Yang style tai chi chuan

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Yang family style (simplified Chinese: ??; pinyin: yángshì) tai chi chuan in its many variations is the most popular and widely practised style in the world today and the second in terms of seniority among the primary five family styles of tai chi chuan.

The Yang family first became involved in the study of tai chi chüan in the early 1800s. The founder of the Yang style was Yang Lu-ch’an (???), aka Yang Fu-k’ui (???, 1799-1872), who studied under Ch’en Chang-hsing starting in 1820. Yang became a teacher in his own right, and his subsequent expression of tai chi chuan became known as the Yang style, and directly led to the development of other three major styles of tai chi chuan (see below). Yang Lu-ch’an (and some would say the art of tai chi chuan in general) came to prominence as a result of his being hired by the Chinese Imperial family to teach tai chi chuan to the elite Palace Battalion of the Imperial Guards in 1850, a position he held until his death.

Yang Lu-ch’an passed his art to:

Yang Ch’eng-fu removed the vigorous Fa-jing (?? release of power), energetic jumping, stamping, and other abrupt movements to emphasise Ta Chia (?? large frame style). This style has slow, steady, expansive and soft movements suitable for general practitioners. Thus, Yang Ch’eng-fu is largely responsible for standardizing and popularizing the Yang style tai chi chüan widely practised today. Yang Ch’eng-fu moved to Shanghai in the 1920s, teaching there until the end of his life. His descendants are still teaching in schools associated with their family internationally.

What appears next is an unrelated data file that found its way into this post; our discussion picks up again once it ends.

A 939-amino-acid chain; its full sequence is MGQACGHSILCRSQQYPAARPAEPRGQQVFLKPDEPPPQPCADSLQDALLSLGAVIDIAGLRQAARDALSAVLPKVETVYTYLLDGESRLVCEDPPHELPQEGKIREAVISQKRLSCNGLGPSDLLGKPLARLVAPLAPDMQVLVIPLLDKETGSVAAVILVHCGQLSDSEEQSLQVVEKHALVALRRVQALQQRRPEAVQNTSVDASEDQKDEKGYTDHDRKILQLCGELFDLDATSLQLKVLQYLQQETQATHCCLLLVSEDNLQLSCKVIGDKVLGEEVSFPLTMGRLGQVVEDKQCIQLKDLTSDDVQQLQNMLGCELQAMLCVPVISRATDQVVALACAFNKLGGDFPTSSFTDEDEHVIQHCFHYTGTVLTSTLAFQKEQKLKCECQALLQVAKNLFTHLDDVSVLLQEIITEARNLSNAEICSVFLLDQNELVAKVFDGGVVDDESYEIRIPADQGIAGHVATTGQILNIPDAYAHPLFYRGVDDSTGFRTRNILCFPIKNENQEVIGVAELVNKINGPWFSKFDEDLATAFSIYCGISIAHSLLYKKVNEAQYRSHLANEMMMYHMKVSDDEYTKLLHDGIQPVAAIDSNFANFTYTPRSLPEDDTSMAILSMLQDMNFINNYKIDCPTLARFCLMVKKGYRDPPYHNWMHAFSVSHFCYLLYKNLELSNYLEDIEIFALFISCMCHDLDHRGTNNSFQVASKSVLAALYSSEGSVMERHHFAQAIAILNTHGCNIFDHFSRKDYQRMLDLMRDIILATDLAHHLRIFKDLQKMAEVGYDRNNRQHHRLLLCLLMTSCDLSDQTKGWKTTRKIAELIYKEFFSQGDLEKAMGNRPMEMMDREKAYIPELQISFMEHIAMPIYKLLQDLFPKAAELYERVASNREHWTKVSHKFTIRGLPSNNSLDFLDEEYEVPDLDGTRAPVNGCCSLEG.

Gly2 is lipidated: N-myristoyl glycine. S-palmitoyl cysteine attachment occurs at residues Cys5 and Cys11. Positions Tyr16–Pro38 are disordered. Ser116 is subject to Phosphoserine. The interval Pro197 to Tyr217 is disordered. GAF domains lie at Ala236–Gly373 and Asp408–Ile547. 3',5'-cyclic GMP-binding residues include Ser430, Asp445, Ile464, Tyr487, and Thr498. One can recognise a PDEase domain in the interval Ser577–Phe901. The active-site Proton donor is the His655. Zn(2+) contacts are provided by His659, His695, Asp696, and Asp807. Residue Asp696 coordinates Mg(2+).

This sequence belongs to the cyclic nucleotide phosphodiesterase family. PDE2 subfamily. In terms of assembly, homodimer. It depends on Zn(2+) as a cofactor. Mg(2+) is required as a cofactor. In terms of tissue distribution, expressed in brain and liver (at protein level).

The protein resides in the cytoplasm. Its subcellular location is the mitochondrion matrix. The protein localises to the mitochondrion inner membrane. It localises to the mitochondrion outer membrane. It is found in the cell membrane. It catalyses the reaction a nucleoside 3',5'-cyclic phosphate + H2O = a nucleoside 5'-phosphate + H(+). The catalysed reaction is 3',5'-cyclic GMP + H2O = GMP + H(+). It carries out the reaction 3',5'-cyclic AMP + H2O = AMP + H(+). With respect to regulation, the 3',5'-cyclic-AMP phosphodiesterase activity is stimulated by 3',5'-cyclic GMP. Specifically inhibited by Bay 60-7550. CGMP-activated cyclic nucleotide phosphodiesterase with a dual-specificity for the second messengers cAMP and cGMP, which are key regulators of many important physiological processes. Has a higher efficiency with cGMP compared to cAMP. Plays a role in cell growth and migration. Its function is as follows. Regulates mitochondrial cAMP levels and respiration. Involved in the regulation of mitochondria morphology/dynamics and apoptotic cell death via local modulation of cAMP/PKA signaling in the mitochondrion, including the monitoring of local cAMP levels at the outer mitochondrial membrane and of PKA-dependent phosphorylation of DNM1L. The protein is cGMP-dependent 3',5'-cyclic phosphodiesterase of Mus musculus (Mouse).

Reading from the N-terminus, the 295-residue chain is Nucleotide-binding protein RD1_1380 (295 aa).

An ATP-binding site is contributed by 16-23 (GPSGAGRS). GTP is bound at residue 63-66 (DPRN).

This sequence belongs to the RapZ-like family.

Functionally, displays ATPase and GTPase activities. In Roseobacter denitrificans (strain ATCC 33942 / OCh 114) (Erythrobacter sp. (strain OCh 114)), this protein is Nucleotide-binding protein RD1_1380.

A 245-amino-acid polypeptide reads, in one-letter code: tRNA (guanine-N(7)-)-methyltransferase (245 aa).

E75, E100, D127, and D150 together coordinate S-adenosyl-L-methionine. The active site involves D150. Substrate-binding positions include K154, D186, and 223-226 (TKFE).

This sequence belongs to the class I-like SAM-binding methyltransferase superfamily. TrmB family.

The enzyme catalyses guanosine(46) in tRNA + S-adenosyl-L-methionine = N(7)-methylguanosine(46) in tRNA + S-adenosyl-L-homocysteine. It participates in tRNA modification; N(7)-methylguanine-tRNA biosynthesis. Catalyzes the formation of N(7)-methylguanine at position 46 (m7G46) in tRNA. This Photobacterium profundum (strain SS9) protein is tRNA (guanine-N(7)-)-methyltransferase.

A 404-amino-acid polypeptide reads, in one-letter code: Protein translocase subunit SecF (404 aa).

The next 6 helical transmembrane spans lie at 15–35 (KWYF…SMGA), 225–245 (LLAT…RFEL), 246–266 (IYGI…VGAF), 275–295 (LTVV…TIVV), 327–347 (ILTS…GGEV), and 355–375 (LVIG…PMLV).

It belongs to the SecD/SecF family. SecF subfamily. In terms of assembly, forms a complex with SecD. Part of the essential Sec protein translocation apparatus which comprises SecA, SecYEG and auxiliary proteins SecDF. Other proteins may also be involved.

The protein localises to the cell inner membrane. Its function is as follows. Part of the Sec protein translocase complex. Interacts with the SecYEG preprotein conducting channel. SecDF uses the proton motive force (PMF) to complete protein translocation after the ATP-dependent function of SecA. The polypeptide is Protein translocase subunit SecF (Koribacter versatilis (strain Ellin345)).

Tung Ying-chieh (Dong Yingjie, ???, 1898-1961), Ch’en Wei-ming (Chen Weiming), Fu Zhongwen (Fu Chung-wen, 1903-1994), Li Yaxuan (???, 1894-1976) and Cheng Man-ch’ing were famous students of Yang Ch’eng-fu. Each of them taught extensively, founding groups teaching T’ai Chi to this day. Cheng Man-ch’ing, perhaps the most famous outside of China, significantly shortened and simplified the traditional forms Yang taught him.

Names denoted by an asterisk are legendary or semilegendary figures in the lineage, which means their involvement in the lineage, while accepted by most of the major schools, isn’t independently verifiable from known historical records.

The Cheng Man-ch’ing and Chinese Sports Commission short forms are said to be derived from Yang family forms, but neither are recognized as Yang family tai chi chuan by current Yang family teachers. The Chen, Yang and Wu families are now promoting their own shortened demonstration forms for competitive purposes.

Yang Shou-chung (aka Yeung Sau Chung, Yang Zhen-Ming, 1910-1985) is the 4th Generation of the Yang family. He was the oldest son of Yang Ch’eng-fu by his first marriage, and started learning his family style when he was 8 years old under the strict supervision of his father.

In 1949, he escaped from the Chinese communists to Hong Kong. There he taught many students privately at his home until his death in 1985.

He had three daughters, Tai Yee, Ma Lee and Yee Li, all continue teaching in Hong Kong. Over the years he had taught many people but he accepted only three people as his disciples. These Yang family tai chi chuan practitioners are